When listing the selling points for your handmade work, Made in America matters.
Google searches for the term “Made in America” have soared over the past few years. People are interested in learning about and supporting products made domestically, and their online shopping habits support this. Whether as a response to the economic downturn or to the millions of jobs lost to overseas manufacturers, it is a rallying cry to those of us who want to change those trends.
The “Made in America” store chain opened in New York State in 2010 as a response to this interest, and subsequently has expanded to five locations. Owner Mark Andol says he opened his first store on the theory that people care enough to specifically seek out and buy goods that are made in this country. The reaction has proven him right, creating not only a demand but a huge media buzz.
Busloads of shoppers from as far away as Iowa have come to the Made in America Stores to purchase items that are 100% made in the USA. They consider it not only a way to support their country with their wallets, but a patriotic act as well (and the store capitalizes on this feeling through their message and store branding). Online sales account for a large portion of their sales, sending merchandise throughout the US and abroad.
As a creative entrepreneur how will promoting Made in America affect your own handmade goods? It may not be the primary reason for the purchase, but it adds one more benefit to the list. Supporting Americans and their small businesses is a reason to buy, and even pay a bit more, for many of these shoppers. It dovetails with the “buy local” movement as a way to lift up their country, their community and their neighbors with their shopping choices.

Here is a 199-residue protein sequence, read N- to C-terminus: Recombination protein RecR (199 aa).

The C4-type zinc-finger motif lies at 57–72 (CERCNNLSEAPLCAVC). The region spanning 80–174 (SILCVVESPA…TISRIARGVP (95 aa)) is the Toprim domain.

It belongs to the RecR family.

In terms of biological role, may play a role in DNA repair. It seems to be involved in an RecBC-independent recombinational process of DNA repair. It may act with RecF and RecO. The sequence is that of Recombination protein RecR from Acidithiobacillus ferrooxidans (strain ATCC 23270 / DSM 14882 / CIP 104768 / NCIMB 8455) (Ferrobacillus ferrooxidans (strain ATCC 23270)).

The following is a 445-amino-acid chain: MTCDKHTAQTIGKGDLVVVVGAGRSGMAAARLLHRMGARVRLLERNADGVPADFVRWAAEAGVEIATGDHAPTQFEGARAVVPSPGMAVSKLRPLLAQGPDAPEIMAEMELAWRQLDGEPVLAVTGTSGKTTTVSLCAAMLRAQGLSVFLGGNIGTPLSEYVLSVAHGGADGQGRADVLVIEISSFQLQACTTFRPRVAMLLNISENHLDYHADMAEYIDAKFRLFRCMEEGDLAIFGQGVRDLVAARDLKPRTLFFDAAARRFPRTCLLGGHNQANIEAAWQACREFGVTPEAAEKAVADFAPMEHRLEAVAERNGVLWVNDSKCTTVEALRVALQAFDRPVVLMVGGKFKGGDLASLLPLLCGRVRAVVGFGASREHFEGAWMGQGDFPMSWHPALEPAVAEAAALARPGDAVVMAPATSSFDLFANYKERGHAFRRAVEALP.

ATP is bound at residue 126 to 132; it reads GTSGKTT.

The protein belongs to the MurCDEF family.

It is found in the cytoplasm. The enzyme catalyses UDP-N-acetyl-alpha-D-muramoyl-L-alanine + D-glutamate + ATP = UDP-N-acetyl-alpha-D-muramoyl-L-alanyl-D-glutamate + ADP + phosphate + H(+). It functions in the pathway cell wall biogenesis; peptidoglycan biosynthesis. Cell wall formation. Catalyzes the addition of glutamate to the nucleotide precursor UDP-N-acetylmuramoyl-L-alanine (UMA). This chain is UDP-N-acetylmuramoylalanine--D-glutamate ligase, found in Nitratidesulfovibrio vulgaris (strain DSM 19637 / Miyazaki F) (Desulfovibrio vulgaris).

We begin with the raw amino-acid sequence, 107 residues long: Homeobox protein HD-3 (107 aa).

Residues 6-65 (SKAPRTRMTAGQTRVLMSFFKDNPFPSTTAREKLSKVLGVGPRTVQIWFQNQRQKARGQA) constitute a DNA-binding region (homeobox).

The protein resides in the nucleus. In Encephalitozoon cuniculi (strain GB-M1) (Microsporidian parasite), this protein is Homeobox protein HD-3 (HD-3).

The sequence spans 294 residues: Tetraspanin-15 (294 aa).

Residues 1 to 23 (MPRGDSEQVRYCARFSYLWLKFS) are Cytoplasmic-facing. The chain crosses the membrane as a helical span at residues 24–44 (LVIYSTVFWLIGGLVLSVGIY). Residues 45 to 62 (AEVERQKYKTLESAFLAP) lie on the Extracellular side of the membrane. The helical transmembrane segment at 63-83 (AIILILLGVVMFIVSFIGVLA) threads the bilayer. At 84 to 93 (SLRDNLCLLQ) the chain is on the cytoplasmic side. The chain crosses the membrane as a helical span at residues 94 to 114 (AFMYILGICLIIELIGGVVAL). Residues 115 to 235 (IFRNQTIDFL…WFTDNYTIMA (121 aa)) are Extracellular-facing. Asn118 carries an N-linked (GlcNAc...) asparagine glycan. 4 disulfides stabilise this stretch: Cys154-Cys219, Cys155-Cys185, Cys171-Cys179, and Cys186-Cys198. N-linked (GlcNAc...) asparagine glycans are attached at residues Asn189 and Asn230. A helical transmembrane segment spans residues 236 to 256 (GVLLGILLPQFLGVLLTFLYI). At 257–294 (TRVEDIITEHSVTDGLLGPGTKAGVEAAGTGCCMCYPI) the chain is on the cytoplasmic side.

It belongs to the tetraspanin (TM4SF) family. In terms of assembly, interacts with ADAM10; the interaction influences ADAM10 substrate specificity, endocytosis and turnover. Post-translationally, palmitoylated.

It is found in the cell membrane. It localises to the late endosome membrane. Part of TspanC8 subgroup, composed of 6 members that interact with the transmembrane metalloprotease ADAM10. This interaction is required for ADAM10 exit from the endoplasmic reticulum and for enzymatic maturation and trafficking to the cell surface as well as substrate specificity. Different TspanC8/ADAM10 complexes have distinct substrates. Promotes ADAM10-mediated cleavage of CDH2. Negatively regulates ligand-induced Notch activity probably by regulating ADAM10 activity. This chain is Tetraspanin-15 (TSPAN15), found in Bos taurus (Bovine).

There is also the perception of greater value. “The term ‘Made in America’ translates to ‘quality’,” says Andol. “This is a label respected around the world. We have to produce more than we consume – every economy is built on that. This is actually about our children’s futures.”
He recalls comments made by those shoppers on that bus from Iowa. “Thank you, you give us hope.” they said. “This is the way it should be.”
As far as selling points for creative entrepreneurs, Andol suggests tying in the local economy with your sale as well. He adds, “You might affect 10 to 20 people through this ‘spiderweb’ effect of keeping money in the community which keeps it strong. Raising awareness is important, because we have gotten out of balance in this country.”
And the result? He says, “We call our stores “Happyville” because shoppers know their money is going in the right place.”